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2019-04-10 / Outdoor Life

DEC Details Purposes And Routine Of Banding Bald Eagles

By Rosie Cunningham


Young bald eagles in the nest ready to be tagged by the New York State Department of Environmental Conservation. Courtesy NYSDEC Young bald eagles in the nest ready to be tagged by the New York State Department of Environmental Conservation. Courtesy NYSDEC New York State Department of Environmental Conservation’s eagle banding and tagging has a specific focus.

According to Department of Environmental Conservation (DEC) Public Relations Officer Jomo Miller, there is an area of the state where DEC has concerns regarding a threat to bald eagles. DEC may capture and tag (band and satellite telemetry) to learn more about how the threat alters the eagles and/or their essential behaviors (breeding, foraging, wintering).

Eagles and birds are banded by the DEC and wildlife staff trained and permitted by the USGS (the federal agency that oversees the bird banding program) to band eagles and other birds protected by the Migratory Bird Act.

“DEC still occasionally bands chicks as well as rehabilitated adult birds before they are released,” said Miller. “Through tagging, DEC collects migration/ movement data, as well as longevity (age) data. All birds are tagged with a federal band and a color New York state band with an alpha letter and two-digit numeric code. NYS bands can be read through binoculars and spotting scopes, allowing DEC to get observations of individual birds from wildlife photographers/ birdwatchers.”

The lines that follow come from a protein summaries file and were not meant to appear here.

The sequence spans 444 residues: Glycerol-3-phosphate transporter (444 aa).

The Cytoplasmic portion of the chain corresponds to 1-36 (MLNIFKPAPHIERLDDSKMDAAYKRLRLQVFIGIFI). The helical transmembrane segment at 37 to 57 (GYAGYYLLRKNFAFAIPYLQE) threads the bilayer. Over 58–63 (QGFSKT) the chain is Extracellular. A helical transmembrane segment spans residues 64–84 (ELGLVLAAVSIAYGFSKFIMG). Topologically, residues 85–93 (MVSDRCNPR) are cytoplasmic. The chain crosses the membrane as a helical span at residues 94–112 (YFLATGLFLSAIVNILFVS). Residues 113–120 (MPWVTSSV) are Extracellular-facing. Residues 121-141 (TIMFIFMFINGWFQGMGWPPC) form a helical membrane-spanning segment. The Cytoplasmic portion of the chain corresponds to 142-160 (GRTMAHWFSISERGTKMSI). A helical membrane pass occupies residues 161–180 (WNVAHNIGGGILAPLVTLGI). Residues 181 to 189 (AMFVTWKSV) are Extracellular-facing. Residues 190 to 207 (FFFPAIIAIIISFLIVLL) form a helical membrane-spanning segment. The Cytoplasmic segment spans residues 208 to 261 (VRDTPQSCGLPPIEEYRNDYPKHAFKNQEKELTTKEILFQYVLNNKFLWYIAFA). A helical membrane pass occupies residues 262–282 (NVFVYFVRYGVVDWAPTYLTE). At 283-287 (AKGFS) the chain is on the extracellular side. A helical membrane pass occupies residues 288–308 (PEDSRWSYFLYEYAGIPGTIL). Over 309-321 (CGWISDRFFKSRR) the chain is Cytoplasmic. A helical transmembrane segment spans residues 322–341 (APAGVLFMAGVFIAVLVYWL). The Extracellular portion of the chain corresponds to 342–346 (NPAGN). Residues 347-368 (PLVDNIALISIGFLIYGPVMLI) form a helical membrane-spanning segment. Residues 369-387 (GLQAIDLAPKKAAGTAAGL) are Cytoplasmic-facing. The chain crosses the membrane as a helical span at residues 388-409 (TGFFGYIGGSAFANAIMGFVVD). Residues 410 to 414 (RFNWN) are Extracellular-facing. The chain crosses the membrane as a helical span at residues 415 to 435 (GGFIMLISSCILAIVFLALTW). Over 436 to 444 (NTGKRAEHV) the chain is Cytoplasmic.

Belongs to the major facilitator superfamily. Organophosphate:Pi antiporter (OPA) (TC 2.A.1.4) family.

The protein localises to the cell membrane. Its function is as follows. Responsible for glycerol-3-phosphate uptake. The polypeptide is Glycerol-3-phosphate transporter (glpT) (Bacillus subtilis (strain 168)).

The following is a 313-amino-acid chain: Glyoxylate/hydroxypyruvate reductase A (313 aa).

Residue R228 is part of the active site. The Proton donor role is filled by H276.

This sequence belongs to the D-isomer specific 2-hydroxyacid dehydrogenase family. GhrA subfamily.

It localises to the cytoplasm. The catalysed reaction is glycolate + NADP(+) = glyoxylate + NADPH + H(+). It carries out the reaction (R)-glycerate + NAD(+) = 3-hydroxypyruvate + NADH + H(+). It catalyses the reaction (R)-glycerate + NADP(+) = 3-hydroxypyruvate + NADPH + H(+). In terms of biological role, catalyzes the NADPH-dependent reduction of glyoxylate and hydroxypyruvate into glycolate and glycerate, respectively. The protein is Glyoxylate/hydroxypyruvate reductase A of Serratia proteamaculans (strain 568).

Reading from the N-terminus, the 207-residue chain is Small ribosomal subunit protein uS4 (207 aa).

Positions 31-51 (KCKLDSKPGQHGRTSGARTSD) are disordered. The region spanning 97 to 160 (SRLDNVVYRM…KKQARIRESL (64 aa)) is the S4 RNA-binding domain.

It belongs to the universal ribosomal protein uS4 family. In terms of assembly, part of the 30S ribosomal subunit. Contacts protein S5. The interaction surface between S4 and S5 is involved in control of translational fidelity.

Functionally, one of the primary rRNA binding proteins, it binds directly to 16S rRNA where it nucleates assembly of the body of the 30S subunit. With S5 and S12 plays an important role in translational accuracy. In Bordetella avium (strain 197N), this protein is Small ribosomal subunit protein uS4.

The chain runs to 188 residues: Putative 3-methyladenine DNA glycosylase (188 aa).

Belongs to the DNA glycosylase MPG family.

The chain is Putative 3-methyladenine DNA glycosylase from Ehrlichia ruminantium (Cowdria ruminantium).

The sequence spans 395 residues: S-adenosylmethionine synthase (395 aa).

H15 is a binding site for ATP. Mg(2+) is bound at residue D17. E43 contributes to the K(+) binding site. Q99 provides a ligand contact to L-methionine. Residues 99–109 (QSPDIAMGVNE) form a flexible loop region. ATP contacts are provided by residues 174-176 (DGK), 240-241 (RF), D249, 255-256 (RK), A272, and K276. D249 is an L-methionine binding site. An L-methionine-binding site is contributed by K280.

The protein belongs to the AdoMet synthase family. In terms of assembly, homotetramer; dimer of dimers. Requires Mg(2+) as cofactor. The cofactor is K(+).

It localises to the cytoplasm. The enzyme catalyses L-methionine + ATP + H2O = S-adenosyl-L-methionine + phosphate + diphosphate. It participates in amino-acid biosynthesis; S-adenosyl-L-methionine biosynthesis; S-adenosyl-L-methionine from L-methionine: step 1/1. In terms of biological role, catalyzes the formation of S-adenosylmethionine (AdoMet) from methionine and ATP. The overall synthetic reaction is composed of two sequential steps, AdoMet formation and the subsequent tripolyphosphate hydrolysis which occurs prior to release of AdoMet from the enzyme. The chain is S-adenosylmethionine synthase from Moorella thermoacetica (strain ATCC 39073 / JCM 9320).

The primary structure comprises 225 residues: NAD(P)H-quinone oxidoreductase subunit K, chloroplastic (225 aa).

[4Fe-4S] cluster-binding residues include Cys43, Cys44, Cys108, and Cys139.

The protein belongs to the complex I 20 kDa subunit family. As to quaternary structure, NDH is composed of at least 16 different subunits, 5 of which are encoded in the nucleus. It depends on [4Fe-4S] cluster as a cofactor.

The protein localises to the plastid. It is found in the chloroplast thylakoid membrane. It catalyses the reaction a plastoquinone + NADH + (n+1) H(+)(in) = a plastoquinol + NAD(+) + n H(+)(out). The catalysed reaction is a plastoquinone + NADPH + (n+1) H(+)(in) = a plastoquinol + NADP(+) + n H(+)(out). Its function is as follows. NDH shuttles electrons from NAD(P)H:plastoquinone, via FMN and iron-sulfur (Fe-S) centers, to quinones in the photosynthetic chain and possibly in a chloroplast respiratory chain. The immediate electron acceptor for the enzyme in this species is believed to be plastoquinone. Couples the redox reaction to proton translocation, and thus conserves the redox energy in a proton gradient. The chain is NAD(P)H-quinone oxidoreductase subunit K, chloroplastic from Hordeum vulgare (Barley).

The DEC has tagged more than 1,800 eagles in New York since 1977. Depending on the project focus, DEC tags many types of birds in New York, including, but not limited to, ducks, geese, woodcock, raptors, owls, marsh birds, turkeys, songbirds and more.

Miller described the catch and release aspect and what time or times of year it take place. Chicks are banded in the nest during the month of May. DEC climbers ascend the tree and process the chicks without removing them from the nest. Adults can be captured during the winter using rocket nets over carrion, or during the summer using floating fish traps.

“Our eagle banding records go back to the late 1970s when the hacking program started,” said Miller.

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